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Who should do the sex education?

Posted Apr 02 2009 11:06am

The parents.

I want to make it very, very clear that I strongly believe that the parents are the first and primary sex educators for their children, and in an ideal world would continue to be the primary sexuality educators through adolescence.  Most of what I do is help parents learn how to be open and honest with their kids about sex.  This is the path I have dedicated my professional life to!

Yesterday’s post about a trip that I took a group of middle school students on to buy condoms garnered many comments.  Many of the early comments were angry, name-calling, incorrect-fact-providing, assumption-making rants.  I did not post them.  The comments eventually evolved into a very interesting conversation about religion and parental rights.  If you weren’t still reading into the evening yesterday, highly recommend you go take a read of the rest of the conversation.

But now I want to address one substantial assumption the early comments made: That I do not support parents educating their own children about sex.

Who should do sex education?  Parents should.  And parents do.  All parents, regardless of intent, educate their children about sex through their words, actions, reactions, body language, and so much more from the very beginning of life.  The way we, as parents and adults, interact physically with each other and with our children starts the sex education process on an informal level at birth.

When parents are ready and want to take up the scepter of formal sex educator and perform those duties, it is wonderful!  It takes a substantial amount of self-knowledge to be able to talk openly with your children about their developing sexuality, and I applaud people who manage to walk that path!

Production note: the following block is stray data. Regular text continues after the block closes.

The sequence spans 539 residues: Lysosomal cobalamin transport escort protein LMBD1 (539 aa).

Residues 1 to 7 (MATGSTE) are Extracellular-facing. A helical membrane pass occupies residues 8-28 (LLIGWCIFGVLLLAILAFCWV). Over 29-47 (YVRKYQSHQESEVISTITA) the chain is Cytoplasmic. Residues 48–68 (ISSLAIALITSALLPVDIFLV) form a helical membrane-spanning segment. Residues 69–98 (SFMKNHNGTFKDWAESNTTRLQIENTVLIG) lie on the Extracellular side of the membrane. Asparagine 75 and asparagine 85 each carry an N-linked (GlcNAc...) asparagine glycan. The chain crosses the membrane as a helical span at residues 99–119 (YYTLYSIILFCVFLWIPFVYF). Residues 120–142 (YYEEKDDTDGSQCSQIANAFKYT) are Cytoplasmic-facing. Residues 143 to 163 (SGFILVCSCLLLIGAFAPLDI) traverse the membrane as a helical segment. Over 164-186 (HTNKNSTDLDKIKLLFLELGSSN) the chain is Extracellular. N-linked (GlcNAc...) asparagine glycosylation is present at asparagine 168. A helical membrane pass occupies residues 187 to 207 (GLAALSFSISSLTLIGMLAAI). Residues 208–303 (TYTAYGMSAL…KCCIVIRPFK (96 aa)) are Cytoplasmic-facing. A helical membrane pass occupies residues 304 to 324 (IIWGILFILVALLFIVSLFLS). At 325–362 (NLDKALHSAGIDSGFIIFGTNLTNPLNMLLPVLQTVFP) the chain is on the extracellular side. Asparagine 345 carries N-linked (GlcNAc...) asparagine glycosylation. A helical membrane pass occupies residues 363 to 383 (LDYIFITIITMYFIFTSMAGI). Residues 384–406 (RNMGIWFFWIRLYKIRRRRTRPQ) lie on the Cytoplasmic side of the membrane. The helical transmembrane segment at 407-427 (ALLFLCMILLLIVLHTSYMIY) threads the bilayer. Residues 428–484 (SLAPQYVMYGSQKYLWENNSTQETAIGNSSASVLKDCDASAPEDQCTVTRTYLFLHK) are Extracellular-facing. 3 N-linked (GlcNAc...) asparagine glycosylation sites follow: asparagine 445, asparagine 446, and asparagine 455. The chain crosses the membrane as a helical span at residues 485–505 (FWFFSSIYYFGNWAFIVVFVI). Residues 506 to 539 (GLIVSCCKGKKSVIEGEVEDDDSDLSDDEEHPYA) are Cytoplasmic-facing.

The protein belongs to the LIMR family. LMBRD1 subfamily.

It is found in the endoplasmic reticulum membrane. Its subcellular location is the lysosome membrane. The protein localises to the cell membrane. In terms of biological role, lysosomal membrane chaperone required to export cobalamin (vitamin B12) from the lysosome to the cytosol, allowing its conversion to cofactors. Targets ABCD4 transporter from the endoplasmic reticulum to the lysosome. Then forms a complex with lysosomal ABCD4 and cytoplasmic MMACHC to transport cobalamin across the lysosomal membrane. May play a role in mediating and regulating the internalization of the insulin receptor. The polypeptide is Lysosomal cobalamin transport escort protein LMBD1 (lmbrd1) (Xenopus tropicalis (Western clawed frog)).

However, as parents, we cannot do everything.  We cannot fill every pair of shoes our children need filled.  Sometimes we don’t feel comfortable in a particular role, or do not feel knowledgable enough.  Sometimes we do not have the kind of relationship with our children that would allow us to fill a particular role.  This is where I, as a sexuality-educator-for-hire, come in.

Parents who want me to talk with their children want the full, comprehensive sex education that I advocate for.  I have never had a parent ask me to do less.  Generally parents who want something else go to someone else.  I am very up-front about what kind of sex education I know works well, what kind of sex education has been shown to work well through research and many years of experience.

Ideally, I help parents provide this kind of sex education themselves.  But I am always happy to provide it when that avenue, for whatever reason, isn’t completely available.

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